Marketers short changing themselves

Online’s DM focus “short-changing” marketers

Marketers are being “short-changed” by focussing too much on direct response advertising online and measuring “clicks”, rather than brand building in the digital space, according to the head of Fairfax Digital.

Jack Matthews, CEO of one of Australia’s largest online publishers, said a common pitfall in the online ad industry is that “what gets measured gets done” and implored the audience at the Advertising and Marketing Summit in Sydney not underestimate the power of online behaviour on offline consumption.

He said that pay per click, including online search advertising, has been rebranded as “performance” advertising in recent times, implying other forms of online advertising do not perform and achieve a valuable return on investment. However while most marketers are making decisions about their media mix based on the bottom of the “marketing funnel”, which is all about sales, the way to grow a business lies at the top, he added.

“Direct response is easy to measure and clicks represent the low hanging fruit of measurement,” he said.

“While direct response advertising can be effective, the over emphasis on the last click is undermining advertising as an effective brand building platform.”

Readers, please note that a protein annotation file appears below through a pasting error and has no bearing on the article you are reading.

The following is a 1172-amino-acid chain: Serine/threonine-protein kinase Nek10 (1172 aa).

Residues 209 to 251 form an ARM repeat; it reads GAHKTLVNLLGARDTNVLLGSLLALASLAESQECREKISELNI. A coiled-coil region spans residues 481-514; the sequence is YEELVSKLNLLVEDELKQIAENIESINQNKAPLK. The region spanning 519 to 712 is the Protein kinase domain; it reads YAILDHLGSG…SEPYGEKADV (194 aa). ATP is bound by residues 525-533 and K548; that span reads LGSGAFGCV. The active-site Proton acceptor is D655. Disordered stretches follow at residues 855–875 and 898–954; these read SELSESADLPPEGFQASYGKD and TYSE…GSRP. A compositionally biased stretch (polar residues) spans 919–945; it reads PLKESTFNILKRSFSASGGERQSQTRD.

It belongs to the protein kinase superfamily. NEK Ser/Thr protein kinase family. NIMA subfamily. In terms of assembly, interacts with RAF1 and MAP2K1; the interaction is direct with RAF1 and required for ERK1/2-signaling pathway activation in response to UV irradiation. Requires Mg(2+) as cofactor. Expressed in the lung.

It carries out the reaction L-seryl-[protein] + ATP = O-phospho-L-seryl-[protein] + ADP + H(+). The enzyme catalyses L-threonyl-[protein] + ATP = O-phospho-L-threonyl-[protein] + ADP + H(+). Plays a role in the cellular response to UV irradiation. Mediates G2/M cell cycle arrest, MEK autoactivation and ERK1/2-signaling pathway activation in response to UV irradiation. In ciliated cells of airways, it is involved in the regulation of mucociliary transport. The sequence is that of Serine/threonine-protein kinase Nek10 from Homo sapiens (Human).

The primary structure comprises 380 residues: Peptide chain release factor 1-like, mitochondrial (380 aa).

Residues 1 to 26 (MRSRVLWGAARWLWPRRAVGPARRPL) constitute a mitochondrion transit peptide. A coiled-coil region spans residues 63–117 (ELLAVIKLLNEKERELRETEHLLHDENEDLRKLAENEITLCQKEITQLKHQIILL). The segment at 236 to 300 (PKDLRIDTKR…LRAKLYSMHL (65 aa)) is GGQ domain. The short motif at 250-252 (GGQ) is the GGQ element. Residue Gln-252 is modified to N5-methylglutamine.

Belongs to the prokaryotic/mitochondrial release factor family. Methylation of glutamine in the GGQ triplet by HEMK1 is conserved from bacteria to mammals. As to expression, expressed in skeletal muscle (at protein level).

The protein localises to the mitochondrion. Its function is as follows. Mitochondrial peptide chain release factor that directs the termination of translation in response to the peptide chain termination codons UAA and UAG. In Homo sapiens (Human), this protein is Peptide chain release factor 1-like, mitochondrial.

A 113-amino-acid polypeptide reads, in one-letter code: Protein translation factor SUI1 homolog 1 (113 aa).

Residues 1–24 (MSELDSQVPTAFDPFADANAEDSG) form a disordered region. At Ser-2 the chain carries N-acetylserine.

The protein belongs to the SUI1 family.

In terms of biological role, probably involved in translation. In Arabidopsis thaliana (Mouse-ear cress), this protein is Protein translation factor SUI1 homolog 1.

He warned: “If we allow online to become nothing more than a direct response marketing channel then we’ve wasted a massive opportunity.”

Matthews also criticised marketers for continuing to invest where they get the lowest cost per click without considering the impact that has on the brand.

“Many of you are throwing millions of impressions at the lowest click rate (costs)…that’s a big mistake.”

He said the fact the industry has no accepted metrics for measuring brand performance online is holding it back.

“We are really short changing ourselves by not giving you a really clear metric that explains what’s happening online. Though the IAB has made some enormous strides and we are going to get there.”

Matthews also touched on the paid online content debate, arguing that strong content is at the centre of creating engaging environments for advertisers to reach consumers, but said it is going to “tricky” to introduce.

“Someone said to me paying for content is like putting a toll booth in the middle of the ocean,” he said.

29 July 2009

Ok so this is an interesting tack but who's going to listen? We, that is email marketers, already know what we can do and yet no one is paying that much attention to their lists. That is a bigger 'wasted opportunity' to me.

Posted via email from Glenn Edley’s posterous